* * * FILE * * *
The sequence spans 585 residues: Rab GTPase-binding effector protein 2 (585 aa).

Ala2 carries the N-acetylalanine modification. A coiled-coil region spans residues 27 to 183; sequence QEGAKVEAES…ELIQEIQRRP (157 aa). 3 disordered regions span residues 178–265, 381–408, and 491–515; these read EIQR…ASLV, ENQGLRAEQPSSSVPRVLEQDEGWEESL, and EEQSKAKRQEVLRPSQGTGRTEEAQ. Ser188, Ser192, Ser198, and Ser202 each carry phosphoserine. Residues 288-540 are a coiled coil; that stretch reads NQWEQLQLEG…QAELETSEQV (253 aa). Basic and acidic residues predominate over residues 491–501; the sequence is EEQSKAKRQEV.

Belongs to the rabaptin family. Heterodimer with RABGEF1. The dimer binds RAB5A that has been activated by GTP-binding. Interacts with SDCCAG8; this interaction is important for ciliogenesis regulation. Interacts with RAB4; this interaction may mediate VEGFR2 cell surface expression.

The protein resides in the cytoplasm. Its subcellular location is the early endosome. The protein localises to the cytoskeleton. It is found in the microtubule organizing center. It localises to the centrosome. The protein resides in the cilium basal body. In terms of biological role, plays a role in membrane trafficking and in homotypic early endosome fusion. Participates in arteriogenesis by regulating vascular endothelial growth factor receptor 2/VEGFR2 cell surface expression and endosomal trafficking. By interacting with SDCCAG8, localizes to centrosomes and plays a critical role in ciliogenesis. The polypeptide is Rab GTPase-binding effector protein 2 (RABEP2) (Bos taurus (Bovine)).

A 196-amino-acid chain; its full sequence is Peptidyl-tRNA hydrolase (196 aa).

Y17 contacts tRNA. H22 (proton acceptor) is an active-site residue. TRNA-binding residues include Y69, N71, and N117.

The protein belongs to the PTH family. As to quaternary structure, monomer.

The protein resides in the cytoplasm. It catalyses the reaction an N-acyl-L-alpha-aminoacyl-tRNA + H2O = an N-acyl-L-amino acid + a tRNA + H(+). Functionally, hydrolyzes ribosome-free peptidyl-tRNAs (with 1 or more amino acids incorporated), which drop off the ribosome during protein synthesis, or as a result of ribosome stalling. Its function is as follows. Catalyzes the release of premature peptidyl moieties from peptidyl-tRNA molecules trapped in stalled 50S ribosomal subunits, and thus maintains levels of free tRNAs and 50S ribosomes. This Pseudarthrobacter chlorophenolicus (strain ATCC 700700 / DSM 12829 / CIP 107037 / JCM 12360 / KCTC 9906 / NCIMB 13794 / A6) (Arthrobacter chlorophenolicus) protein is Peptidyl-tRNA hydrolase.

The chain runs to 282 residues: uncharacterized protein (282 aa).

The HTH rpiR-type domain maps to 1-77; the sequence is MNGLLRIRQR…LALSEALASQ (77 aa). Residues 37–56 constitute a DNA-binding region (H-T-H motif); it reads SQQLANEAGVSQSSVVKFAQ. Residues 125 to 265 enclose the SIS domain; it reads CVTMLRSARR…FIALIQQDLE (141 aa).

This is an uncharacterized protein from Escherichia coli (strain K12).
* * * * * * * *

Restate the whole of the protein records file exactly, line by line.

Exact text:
The sequence spans 585 residues: Rab GTPase-binding effector protein 2 (585 aa).

Ala2 carries the N-acetylalanine modification. A coiled-coil region spans residues 27 to 183; sequence QEGAKVEAES…ELIQEIQRRP (157 aa). 3 disordered regions span residues 178–265, 381–408, and 491–515; these read EIQR…ASLV, ENQGLRAEQPSSSVPRVLEQDEGWEESL, and EEQSKAKRQEVLRPSQGTGRTEEAQ. Ser188, Ser192, Ser198, and Ser202 each carry phosphoserine. Residues 288-540 are a coiled coil; that stretch reads NQWEQLQLEG…QAELETSEQV (253 aa). Basic and acidic residues predominate over residues 491–501; the sequence is EEQSKAKRQEV.

Belongs to the rabaptin family. Heterodimer with RABGEF1. The dimer binds RAB5A that has been activated by GTP-binding. Interacts with SDCCAG8; this interaction is important for ciliogenesis regulation. Interacts with RAB4; this interaction may mediate VEGFR2 cell surface expression.

The protein resides in the cytoplasm. Its subcellular location is the early endosome. The protein localises to the cytoskeleton. It is found in the microtubule organizing center. It localises to the centrosome. The protein resides in the cilium basal body. In terms of biological role, plays a role in membrane trafficking and in homotypic early endosome fusion. Participates in arteriogenesis by regulating vascular endothelial growth factor receptor 2/VEGFR2 cell surface expression and endosomal trafficking. By interacting with SDCCAG8, localizes to centrosomes and plays a critical role in ciliogenesis. The polypeptide is Rab GTPase-binding effector protein 2 (RABEP2) (Bos taurus (Bovine)).

A 196-amino-acid chain; its full sequence is Peptidyl-tRNA hydrolase (196 aa).

Y17 contacts tRNA. H22 (proton acceptor) is an active-site residue. TRNA-binding residues include Y69, N71, and N117.

The protein belongs to the PTH family. As to quaternary structure, monomer.

The protein resides in the cytoplasm. It catalyses the reaction an N-acyl-L-alpha-aminoacyl-tRNA + H2O = an N-acyl-L-amino acid + a tRNA + H(+). Functionally, hydrolyzes ribosome-free peptidyl-tRNAs (with 1 or more amino acids incorporated), which drop off the ribosome during protein synthesis, or as a result of ribosome stalling. Its function is as follows. Catalyzes the release of premature peptidyl moieties from peptidyl-tRNA molecules trapped in stalled 50S ribosomal subunits, and thus maintains levels of free tRNAs and 50S ribosomes. This Pseudarthrobacter chlorophenolicus (strain ATCC 700700 / DSM 12829 / CIP 107037 / JCM 12360 / KCTC 9906 / NCIMB 13794 / A6) (Arthrobacter chlorophenolicus) protein is Peptidyl-tRNA hydrolase.

The chain runs to 282 residues: uncharacterized protein (282 aa).

The HTH rpiR-type domain maps to 1-77; the sequence is MNGLLRIRQR…LALSEALASQ (77 aa). Residues 37–56 constitute a DNA-binding region (H-T-H motif); it reads SQQLANEAGVSQSSVVKFAQ. Residues 125 to 265 enclose the SIS domain; it reads CVTMLRSARR…FIALIQQDLE (141 aa).

This is an uncharacterized protein from Escherichia coli (strain K12).